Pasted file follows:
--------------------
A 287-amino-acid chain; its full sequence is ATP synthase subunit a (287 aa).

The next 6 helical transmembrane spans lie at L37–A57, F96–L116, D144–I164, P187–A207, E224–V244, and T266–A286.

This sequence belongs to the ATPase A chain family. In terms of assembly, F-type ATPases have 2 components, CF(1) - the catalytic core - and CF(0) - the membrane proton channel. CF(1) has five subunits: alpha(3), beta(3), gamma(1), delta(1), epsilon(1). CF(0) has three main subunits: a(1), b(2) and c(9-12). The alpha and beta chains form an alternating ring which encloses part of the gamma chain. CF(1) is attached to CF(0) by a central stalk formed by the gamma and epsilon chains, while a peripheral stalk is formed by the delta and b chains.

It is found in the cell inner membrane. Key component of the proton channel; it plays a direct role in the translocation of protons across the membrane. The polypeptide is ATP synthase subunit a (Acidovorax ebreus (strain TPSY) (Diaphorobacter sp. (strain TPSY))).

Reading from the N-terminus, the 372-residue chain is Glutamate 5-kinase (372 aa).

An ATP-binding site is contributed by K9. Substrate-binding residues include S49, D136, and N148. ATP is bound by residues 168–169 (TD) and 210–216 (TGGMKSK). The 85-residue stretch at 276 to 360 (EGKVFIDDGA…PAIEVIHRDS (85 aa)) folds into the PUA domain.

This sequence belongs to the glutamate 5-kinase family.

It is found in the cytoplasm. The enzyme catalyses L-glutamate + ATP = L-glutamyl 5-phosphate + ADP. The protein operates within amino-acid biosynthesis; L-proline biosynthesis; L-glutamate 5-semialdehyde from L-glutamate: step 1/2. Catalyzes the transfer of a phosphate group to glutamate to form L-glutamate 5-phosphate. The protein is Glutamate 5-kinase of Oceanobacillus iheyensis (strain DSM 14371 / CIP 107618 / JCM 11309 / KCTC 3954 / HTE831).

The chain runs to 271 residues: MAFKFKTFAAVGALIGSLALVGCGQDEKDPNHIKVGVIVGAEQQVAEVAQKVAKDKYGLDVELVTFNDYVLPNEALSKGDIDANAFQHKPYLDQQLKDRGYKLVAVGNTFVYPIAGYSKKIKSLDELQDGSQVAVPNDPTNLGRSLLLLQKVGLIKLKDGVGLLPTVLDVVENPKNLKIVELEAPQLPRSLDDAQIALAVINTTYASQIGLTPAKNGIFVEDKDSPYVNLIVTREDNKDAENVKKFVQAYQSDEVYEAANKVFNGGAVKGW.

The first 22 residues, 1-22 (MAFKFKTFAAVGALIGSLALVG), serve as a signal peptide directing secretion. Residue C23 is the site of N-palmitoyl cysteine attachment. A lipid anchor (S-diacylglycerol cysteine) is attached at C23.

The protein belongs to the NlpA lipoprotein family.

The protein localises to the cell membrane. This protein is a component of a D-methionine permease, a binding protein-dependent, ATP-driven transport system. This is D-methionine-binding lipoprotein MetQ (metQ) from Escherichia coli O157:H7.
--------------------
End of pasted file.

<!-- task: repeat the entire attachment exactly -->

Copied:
A 287-amino-acid chain; its full sequence is ATP synthase subunit a (287 aa).

The next 6 helical transmembrane spans lie at L37–A57, F96–L116, D144–I164, P187–A207, E224–V244, and T266–A286.

This sequence belongs to the ATPase A chain family. In terms of assembly, F-type ATPases have 2 components, CF(1) - the catalytic core - and CF(0) - the membrane proton channel. CF(1) has five subunits: alpha(3), beta(3), gamma(1), delta(1), epsilon(1). CF(0) has three main subunits: a(1), b(2) and c(9-12). The alpha and beta chains form an alternating ring which encloses part of the gamma chain. CF(1) is attached to CF(0) by a central stalk formed by the gamma and epsilon chains, while a peripheral stalk is formed by the delta and b chains.

It is found in the cell inner membrane. Key component of the proton channel; it plays a direct role in the translocation of protons across the membrane. The polypeptide is ATP synthase subunit a (Acidovorax ebreus (strain TPSY) (Diaphorobacter sp. (strain TPSY))).

Reading from the N-terminus, the 372-residue chain is Glutamate 5-kinase (372 aa).

An ATP-binding site is contributed by K9. Substrate-binding residues include S49, D136, and N148. ATP is bound by residues 168–169 (TD) and 210–216 (TGGMKSK). The 85-residue stretch at 276 to 360 (EGKVFIDDGA…PAIEVIHRDS (85 aa)) folds into the PUA domain.

This sequence belongs to the glutamate 5-kinase family.

It is found in the cytoplasm. The enzyme catalyses L-glutamate + ATP = L-glutamyl 5-phosphate + ADP. The protein operates within amino-acid biosynthesis; L-proline biosynthesis; L-glutamate 5-semialdehyde from L-glutamate: step 1/2. Catalyzes the transfer of a phosphate group to glutamate to form L-glutamate 5-phosphate. The protein is Glutamate 5-kinase of Oceanobacillus iheyensis (strain DSM 14371 / CIP 107618 / JCM 11309 / KCTC 3954 / HTE831).

The chain runs to 271 residues: MAFKFKTFAAVGALIGSLALVGCGQDEKDPNHIKVGVIVGAEQQVAEVAQKVAKDKYGLDVELVTFNDYVLPNEALSKGDIDANAFQHKPYLDQQLKDRGYKLVAVGNTFVYPIAGYSKKIKSLDELQDGSQVAVPNDPTNLGRSLLLLQKVGLIKLKDGVGLLPTVLDVVENPKNLKIVELEAPQLPRSLDDAQIALAVINTTYASQIGLTPAKNGIFVEDKDSPYVNLIVTREDNKDAENVKKFVQAYQSDEVYEAANKVFNGGAVKGW.

The first 22 residues, 1-22 (MAFKFKTFAAVGALIGSLALVG), serve as a signal peptide directing secretion. Residue C23 is the site of N-palmitoyl cysteine attachment. A lipid anchor (S-diacylglycerol cysteine) is attached at C23.

The protein belongs to the NlpA lipoprotein family.

The protein localises to the cell membrane. This protein is a component of a D-methionine permease, a binding protein-dependent, ATP-driven transport system. This is D-methionine-binding lipoprotein MetQ (metQ) from Escherichia coli O157:H7.